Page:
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Why being an "outsider" stopped being my skill



I have, for the better part of my career, thrived on being the "outsider" in my work environments. I came to appreciate that being seen as an outsider also gave me the space to not be a part of the company pack and to not be a company yes person. I have been quite successful at meeting goals, exceeding expectations and letting my work ethic speaker for itself.


Years ago, on the way to developing professional capacity and leadership, I re-branded the perception of being an outsider to that of an "objective" strength. Given the changing environment and the increasing negative strength of "outsider" it was time for an update. See below for an example of the changing power of the word.


Quick story: I interviewed for a volunteer position where I have enough experience to jump back in easily. Short story, I didn't get the position for a number of reasons. I knew trying to jump in this way would be challenging. Feedback: more participation would help (understood). Objectively, I can add that the industry is not one I have professionally worked in for a little over 10 years and I don't have an established network in said industry (although I do function around the space through other channels).


This post isn't about the merits of the decision. I will continue to engage because I truly enjoy the space. Today's post is solely based on the word "outsider" in this ever-changing environment.



Does the word "outsider," in today's professional environments, hinder our leadership ability to be inclusive of people and supportive of change? And by labeling someone an "outsider," do we really mean we want more people "like us"?



I first heard the word used during the interview which was led by three organizational leaders discussing my previous work. The second time I heard the word my usual personal pride did not spur me to rise to the challenge of proving myself, a challenge I usually enjoy. Don't get me wrong, I didn't stop trying but the youthful eagerness at acceptance was not part of my fight this time around. The rebelliousness of the word had waned as if a decision had already been made.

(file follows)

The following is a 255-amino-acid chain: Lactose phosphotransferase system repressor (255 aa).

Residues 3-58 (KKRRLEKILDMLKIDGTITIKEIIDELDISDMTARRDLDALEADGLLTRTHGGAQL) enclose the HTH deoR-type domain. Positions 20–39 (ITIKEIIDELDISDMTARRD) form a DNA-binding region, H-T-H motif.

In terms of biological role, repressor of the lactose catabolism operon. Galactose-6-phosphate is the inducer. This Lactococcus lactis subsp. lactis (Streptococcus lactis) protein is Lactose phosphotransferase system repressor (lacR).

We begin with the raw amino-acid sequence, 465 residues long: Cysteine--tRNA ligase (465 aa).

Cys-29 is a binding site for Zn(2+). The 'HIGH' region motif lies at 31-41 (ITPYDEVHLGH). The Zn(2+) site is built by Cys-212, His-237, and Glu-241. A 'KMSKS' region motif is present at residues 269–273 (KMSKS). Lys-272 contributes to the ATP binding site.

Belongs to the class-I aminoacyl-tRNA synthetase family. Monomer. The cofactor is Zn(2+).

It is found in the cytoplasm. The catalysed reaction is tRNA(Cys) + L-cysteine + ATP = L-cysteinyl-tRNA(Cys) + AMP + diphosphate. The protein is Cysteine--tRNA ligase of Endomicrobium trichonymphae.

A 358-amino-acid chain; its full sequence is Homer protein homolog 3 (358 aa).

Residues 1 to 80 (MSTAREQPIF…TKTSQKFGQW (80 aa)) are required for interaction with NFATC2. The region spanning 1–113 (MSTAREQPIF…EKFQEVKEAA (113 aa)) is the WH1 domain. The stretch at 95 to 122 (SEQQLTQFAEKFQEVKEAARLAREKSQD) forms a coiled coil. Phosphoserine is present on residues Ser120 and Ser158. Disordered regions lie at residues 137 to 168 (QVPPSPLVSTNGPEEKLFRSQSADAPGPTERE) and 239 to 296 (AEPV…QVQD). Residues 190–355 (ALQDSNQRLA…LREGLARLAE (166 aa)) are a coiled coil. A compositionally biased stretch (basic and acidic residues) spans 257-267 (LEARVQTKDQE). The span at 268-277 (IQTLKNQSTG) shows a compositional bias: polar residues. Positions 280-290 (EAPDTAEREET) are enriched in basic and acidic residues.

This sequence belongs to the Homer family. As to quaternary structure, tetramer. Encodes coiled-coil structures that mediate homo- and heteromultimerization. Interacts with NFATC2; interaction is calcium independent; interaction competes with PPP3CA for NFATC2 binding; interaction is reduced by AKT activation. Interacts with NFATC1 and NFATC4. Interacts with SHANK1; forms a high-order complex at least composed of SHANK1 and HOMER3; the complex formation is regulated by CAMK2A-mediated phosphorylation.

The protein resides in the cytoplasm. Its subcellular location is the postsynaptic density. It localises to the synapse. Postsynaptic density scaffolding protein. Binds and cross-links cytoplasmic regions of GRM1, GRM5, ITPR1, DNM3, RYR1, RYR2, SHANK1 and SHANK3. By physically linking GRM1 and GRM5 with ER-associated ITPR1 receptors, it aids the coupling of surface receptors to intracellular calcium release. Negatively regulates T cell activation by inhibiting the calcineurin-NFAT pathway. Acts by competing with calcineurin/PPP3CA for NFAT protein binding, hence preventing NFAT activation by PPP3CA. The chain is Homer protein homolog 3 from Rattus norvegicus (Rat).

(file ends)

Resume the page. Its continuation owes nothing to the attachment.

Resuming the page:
Immediately after disconnecting the first call, it crossed my mind that the perception of being an outsider was going to hurt my chances of being seen as capable. Then I heard the word used again during the scheduled 10-minute (rejection) call.


I am actually okay with not getting the position so no hard feelings. I have plenty on my plate to keep me busy. In a few days, I will reach back out to the team and share these thoughts with them in hopes of broadening inclusive awareness and efforts.


This round has been a reminder that I don't want to ever drink the kool-aid at the risk of losing sight of what is best for the organization. I follow and champion great leaders, productive ideas, excited energy and inclusive environments.


And I would like to support others when making change. If this is you, and I can help, let me know.


Takeaway

PSA note: when interviewing or discussing opportunities for engagement, please do not refer to applicants/discussants as "outsiders" because of chronological gaps in experience or because applicants have alternate but otherwise applicable/transferrable skill sets. Take on some of the responsibility of connecting.


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